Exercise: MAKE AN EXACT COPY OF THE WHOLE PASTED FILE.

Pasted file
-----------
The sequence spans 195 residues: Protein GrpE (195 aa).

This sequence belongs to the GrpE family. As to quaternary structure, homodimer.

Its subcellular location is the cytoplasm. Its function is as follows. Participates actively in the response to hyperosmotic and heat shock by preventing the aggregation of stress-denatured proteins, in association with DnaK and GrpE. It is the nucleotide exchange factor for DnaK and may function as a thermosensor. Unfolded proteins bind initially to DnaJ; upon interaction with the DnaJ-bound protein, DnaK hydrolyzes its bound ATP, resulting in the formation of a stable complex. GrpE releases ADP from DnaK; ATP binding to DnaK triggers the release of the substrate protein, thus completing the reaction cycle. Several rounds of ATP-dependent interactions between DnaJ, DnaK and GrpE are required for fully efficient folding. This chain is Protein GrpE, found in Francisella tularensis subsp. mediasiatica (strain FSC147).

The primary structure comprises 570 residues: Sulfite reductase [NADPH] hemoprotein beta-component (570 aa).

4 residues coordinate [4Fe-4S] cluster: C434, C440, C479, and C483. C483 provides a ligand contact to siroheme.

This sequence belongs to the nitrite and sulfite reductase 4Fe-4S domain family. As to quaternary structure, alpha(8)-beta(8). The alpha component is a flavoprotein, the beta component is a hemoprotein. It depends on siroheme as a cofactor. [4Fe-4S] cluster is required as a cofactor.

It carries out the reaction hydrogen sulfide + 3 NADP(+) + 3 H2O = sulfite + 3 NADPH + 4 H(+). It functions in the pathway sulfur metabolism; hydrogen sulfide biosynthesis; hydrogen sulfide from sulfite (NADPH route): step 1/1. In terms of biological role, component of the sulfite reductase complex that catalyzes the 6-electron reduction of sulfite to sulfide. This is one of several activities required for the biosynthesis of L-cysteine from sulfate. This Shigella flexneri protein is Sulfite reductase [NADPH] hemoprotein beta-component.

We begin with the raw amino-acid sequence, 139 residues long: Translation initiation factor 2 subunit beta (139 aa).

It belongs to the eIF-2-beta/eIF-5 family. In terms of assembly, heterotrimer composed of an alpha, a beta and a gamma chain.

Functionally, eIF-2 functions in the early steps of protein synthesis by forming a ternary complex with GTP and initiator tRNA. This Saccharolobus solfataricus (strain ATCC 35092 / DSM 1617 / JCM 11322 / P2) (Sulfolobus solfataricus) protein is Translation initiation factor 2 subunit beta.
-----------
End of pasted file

The sequence spans 195 residues: Protein GrpE (195 aa).

This sequence belongs to the GrpE family. As to quaternary structure, homodimer.

Its subcellular location is the cytoplasm. Its function is as follows. Participates actively in the response to hyperosmotic and heat shock by preventing the aggregation of stress-denatured proteins, in association with DnaK and GrpE. It is the nucleotide exchange factor for DnaK and may function as a thermosensor. Unfolded proteins bind initially to DnaJ; upon interaction with the DnaJ-bound protein, DnaK hydrolyzes its bound ATP, resulting in the formation of a stable complex. GrpE releases ADP from DnaK; ATP binding to DnaK triggers the release of the substrate protein, thus completing the reaction cycle. Several rounds of ATP-dependent interactions between DnaJ, DnaK and GrpE are required for fully efficient folding. This chain is Protein GrpE, found in Francisella tularensis subsp. mediasiatica (strain FSC147).

The primary structure comprises 570 residues: Sulfite reductase [NADPH] hemoprotein beta-component (570 aa).

4 residues coordinate [4Fe-4S] cluster: C434, C440, C479, and C483. C483 provides a ligand contact to siroheme.

This sequence belongs to the nitrite and sulfite reductase 4Fe-4S domain family. As to quaternary structure, alpha(8)-beta(8). The alpha component is a flavoprotein, the beta component is a hemoprotein. It depends on siroheme as a cofactor. [4Fe-4S] cluster is required as a cofactor.

It carries out the reaction hydrogen sulfide + 3 NADP(+) + 3 H2O = sulfite + 3 NADPH + 4 H(+). It functions in the pathway sulfur metabolism; hydrogen sulfide biosynthesis; hydrogen sulfide from sulfite (NADPH route): step 1/1. In terms of biological role, component of the sulfite reductase complex that catalyzes the 6-electron reduction of sulfite to sulfide. This is one of several activities required for the biosynthesis of L-cysteine from sulfate. This Shigella flexneri protein is Sulfite reductase [NADPH] hemoprotein beta-component.

We begin with the raw amino-acid sequence, 139 residues long: Translation initiation factor 2 subunit beta (139 aa).

It belongs to the eIF-2-beta/eIF-5 family. In terms of assembly, heterotrimer composed of an alpha, a beta and a gamma chain.

Functionally, eIF-2 functions in the early steps of protein synthesis by forming a ternary complex with GTP and initiator tRNA. This Saccharolobus solfataricus (strain ATCC 35092 / DSM 1617 / JCM 11322 / P2) (Sulfolobus solfataricus) protein is Translation initiation factor 2 subunit beta.